Imagine that you’re a hiring representative for your employer (in this case, a Burger King restaurant), and you’ve just discovered how to use MySpace. You decide to check the profiles of the employees who work the midnight shift. While perusing one employee’s profile, you notice a link to a video. As you click on it, you’re immediately faced with the employee, possibly in his birthday suit, taking a bath in one of the restaurant’s utility sinks.
You instantly imagine every horrible situation that may result from this incident: health violations, customers getting sick, bad public relations. You rightfully fire the employee for misconduct, but you can’t help but be amazed at how he felt completely justified in displaying his video to the entire Internet world.
That situation is no fabrication. It actually occurred at a Burger King in Xenia, Ohio. Although posting such a video displays a significant amount of immaturity, it’s no surprise that the lives of 18- to 24-year-old employees revolve around the Internet — specifically, their social networking pages.
College students update their Facebook profiles seemingly every five minutes, whether they’re adding a note about their opinions on a recent presidential debate or joining a social group that encourages businesses to “go green.”
For some employers, the fact that employees would release private information to the public is both reckless and incredible, leading to an immediate assumption that they exercise poor judgment. In reality, employers should expect a high percentage of all job applicants between ages 18 and 25 to participate in a social networking site.
Thus, the current economic market may lead employers to ask a very important question: How can today’s business coexist with social networking sites and the prospective employees who use them?
At first, HR pros may think it’s necessary to screen all job applicants by looking at their social networking profiles. Although there isn’t much legal guidance on the limits of social network screening in the private sector, potential legal risks are lurking right around the corner when employers make a hiring decision based on information on a website like MySpace.
To combat the screening process, social networking sites have begun working with, rather than against, the business community. This article explains how to avoid potential liability when conducting social network screening and discusses ways to use networking sites to your advantage — as well as the applicant’s — during the hiring process.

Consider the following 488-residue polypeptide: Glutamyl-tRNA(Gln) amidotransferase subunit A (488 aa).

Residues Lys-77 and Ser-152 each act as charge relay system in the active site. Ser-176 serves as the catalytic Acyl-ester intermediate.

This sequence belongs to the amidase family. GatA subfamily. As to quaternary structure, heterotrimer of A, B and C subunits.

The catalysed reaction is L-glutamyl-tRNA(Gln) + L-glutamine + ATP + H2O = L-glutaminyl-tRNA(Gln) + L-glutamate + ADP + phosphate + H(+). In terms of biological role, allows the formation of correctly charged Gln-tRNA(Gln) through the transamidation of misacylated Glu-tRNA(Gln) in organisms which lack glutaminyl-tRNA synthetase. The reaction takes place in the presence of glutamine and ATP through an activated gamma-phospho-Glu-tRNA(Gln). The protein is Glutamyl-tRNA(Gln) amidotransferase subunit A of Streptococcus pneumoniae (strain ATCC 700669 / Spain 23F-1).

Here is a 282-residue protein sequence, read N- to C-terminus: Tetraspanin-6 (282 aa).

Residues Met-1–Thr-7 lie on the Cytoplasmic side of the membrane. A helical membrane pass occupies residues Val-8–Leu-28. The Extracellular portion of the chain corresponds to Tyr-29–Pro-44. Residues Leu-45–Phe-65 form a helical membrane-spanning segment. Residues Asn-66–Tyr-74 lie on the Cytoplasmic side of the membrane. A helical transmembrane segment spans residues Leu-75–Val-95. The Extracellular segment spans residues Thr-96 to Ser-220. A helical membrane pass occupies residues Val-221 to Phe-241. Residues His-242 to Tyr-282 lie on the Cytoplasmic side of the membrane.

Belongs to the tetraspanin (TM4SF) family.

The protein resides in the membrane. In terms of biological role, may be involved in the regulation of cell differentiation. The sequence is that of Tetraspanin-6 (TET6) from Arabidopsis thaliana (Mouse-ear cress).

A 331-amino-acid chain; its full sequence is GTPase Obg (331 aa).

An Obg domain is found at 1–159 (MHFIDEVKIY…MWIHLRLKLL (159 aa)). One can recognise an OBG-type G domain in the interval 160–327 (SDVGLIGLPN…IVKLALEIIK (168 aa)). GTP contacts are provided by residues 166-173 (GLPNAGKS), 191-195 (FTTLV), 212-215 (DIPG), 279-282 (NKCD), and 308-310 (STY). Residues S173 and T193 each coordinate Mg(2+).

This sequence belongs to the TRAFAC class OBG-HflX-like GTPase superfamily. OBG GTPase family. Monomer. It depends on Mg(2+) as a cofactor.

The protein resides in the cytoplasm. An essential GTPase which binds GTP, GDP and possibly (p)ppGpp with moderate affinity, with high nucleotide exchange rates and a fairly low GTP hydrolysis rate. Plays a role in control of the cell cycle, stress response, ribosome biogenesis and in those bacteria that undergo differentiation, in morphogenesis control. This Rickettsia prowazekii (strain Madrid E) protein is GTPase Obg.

Potential dangers of social network screening
In the past few years, much has been said about the potential legal issues resulting from screening a job applicant’s social network profile. It’s important to remember that if someone is posting personal information publicly and intentionally, he cannot later complain about any type of invasion of privacy. However, be aware that visiting a job applicant’s MySpace page may give you access to information that employers otherwise are prohibited from inquiring about in hiring, such as disability, race, religion, or age.
If an employer doesn’t hire an individual based on her social networking page, be prepared to offer a nondiscriminatory reason for rejecting her application. Also, remember that some states have statutes that prohibit hiring decisions based on a candidate’s lawful leisure time activities.
If a company contracts with outside agencies to conduct background checks on potential applicants, it must comply with the Fair Credit Reporting Act (FCRA). Under the FCRA, employers must obtain a candidate’s consent before an agency may begin looking into his credit history and putting together a consumer report. Also, be aware that if the agency conducts an investigative consumer report in which it specifically interviews past associates to obtain information on the candidate’s character, he has a right to be informed about the scope and coverage of the investigation.
If a consumer reporting agency peruses a social networking page, employers run the risk of being accused of making a hiring decision based on character without following the FCRA’s requirements. Although the FCRA is silent about checking social networking sites for information, it’s in your company’s best interest to notify the candidate that social networking sites may be screened as part of the background check.